Expert witnesses are not advocates … or are they?

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Writing an expert report for the first time can be daunting. From interpreting a solicitor’s instructions to determining the appropriate tone, style, and form, experts have to juggle a number of considerations in order to produce an outstanding, useful report. In this guest post from legal reasoning and writing expert Narelle Bell, learn what makes a good expert report and best showcases your skills and knowledge as a specialist. ExpertsDirect offers regular training days to ensure that you are preparing the best possible expert report; stay tuned for our next training day in early 2017.

Whenever you write a report that gives your expert opinion backed up by a clear statement of the issues, the facts you relied on, the knowledge and experience you draw on and the reasons for your conclusions, you are being an advocate for your own expert opinion. You are seizing the chance to persuade the Court that your opinion is sound, logical and reasonable – and should be accepted.

A good advocate sets out the argument clearly and logically, keeps the audience engaged and attentive and leads them to the favoured conclusion. To achieve that persuasive logical clarity and be a good advocate for your own opinion, you have to break your opinion down into its component parts and reveal your reasoning to all your readers who are not experts in your field – especially the Court.  Here, the structure of your report is key.

The starting point for a persuasive report is to be clear about the issues or questions you are responding to.  Once you have those clear, you can use them to give your report its framework.  It’s fine to ask for clarification of the issues either directly from the solicitor or with the help of ExpertsDirect – in fact, it’s imperative.  Getting the issues straight at the beginning is vital.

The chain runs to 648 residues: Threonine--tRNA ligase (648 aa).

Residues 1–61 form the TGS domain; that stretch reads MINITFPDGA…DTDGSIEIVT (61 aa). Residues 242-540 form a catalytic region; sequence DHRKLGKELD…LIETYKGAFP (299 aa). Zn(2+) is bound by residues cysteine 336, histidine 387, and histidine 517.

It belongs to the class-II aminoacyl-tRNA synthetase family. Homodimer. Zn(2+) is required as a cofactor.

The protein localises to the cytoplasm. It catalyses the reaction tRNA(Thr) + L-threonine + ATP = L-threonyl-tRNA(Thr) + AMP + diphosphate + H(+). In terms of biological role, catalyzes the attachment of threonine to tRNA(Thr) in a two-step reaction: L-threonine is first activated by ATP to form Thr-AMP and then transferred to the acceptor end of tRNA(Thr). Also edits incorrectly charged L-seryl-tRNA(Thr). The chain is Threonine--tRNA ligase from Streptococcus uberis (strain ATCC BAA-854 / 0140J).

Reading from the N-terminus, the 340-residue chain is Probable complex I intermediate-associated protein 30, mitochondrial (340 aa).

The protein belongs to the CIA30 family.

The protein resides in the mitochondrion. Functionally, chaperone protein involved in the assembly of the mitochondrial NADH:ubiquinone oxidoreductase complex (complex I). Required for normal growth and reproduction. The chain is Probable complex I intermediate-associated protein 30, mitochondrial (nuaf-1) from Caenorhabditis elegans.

Using those clearly identified issues to set the structure of your report, it can be useful and effective to phrase the issues as questions and use those questions as headings.  This helps readers to understand what you are doing and where you are taking them.  It keeps your readers with you – focused and attentive and curious to see how you will answer the questions posed.

In each section, under each issue based heading, you can set out the information relevant to that issue; the principles you are applying or the method you used; your analysis (i.e., the application of the principles or method to the information); and your answer to the question. That way, non-expert readers (like judges) can see exactly why you have formed the opinion you’ve formed – as if you’ve taken them by the hand and led them down the path of your expert reasoning. You have answered because to their inevitable question of why? and showcased your knowledge and skill.

To really drive it home, as well as writing a clear conclusion that briefly wraps it all up and confirms your opinion, you can write a concise executive summary that gives a snapshot of your report – as if you were telling a colleague about it in the lift or while walking to a meeting.  A good executive summary says who you are and what the report is about; gives your major findings and conclusions (i.e., your answers to the issues raised); the method you used or the principles you applied; and your overall conclusion. It’s a short, to the point synopsis – another chance to be persuasive.

And another chance to be an advocate … on behalf of your own opinion.

Your search for winning expert stops here.